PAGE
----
Read FISHING of Child Life In Town And Country 1909 , free online book, by Anatole France, on ReadCentral.com.

JEAN set out betimes in the morning with his sister Jeanne, a fishing-pole over his shoulder and a basket on his arm.  It is holiday time and the school is shut; that is why Jean goes off every day with his sister Jeanne, a rod over his shoulder and a basket on his arm, along the river bank.  Jean is a Tourainer, and Jeanne a lass of Touraine.  The river is Tourainer too.  It runs crystal-clear between silvery sallows under a moist, mild sky.  Morning and evening white mists trail over the grass of the water-meadows.’  But Jean and Jeanne love the river neither for the greenery of its banks nor its clear waters that mirror the heavens.  They love it for the fish in it.  They stop presently at the most likely place, and Jeanne sits down under a pollard willow.  Laying down his baskets, Jean unwinds his tackle.  This is very primitive ­a switch, with a piece of thread and a bent pin at the end of it.  Jean supplied the rod, Jeanne gave the line and the hook; so the tackle is the common property of brother and sister.  Both want it all to themselves, and this simple contrivance, only meant to do mischief to the fishes, becomes the cause of domestic broils and a rain of blows by the peaceful riverside.  Brother and sister fight for the free use of the rod and line.  Jean’s arm is black and blue with pinches and Jeanne’s cheek scarlet from her brother’s slaps.  At last, when they were tired of pinching and hitting, Jean and Jeanne consented to share amicably what neither could appropriate by force.  They agreed that the rod should pass alternately from the brother’s hands to the sister’s after each fish they caught.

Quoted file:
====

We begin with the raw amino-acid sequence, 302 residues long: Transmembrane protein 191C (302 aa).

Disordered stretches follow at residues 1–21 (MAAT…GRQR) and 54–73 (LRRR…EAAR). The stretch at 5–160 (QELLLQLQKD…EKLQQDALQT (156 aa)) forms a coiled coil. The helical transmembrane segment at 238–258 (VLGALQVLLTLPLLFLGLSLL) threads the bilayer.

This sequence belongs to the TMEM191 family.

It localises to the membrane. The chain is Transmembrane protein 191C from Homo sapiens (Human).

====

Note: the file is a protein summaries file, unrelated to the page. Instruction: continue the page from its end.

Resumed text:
Jean begins.  But there’s no knowing when he will end.  He does not break the treaty openly, but he shirks its consequences by a mean trick.  Rather than have to hand over the tackle to his sister, he refuses to catch the fish that come, when they nibble the bait and set his float bobbing.

Jean is artful; Jeanne is patient.  She has been waiting six hours.  But at last she seems tired of doing nothing.  She yawns, stretches, lies down in the shade of the willow, and shuts her eyes.  Jean spies her out of one corner of his, and he thinks she is asleep.  The float dives.  He whips out the line, at the end of which gleams a flash of silver.  A gudgeon has taken the pin.

“Ah! it’s my turn now,” cries a voice behind him.

And Jeanne snatches the rod.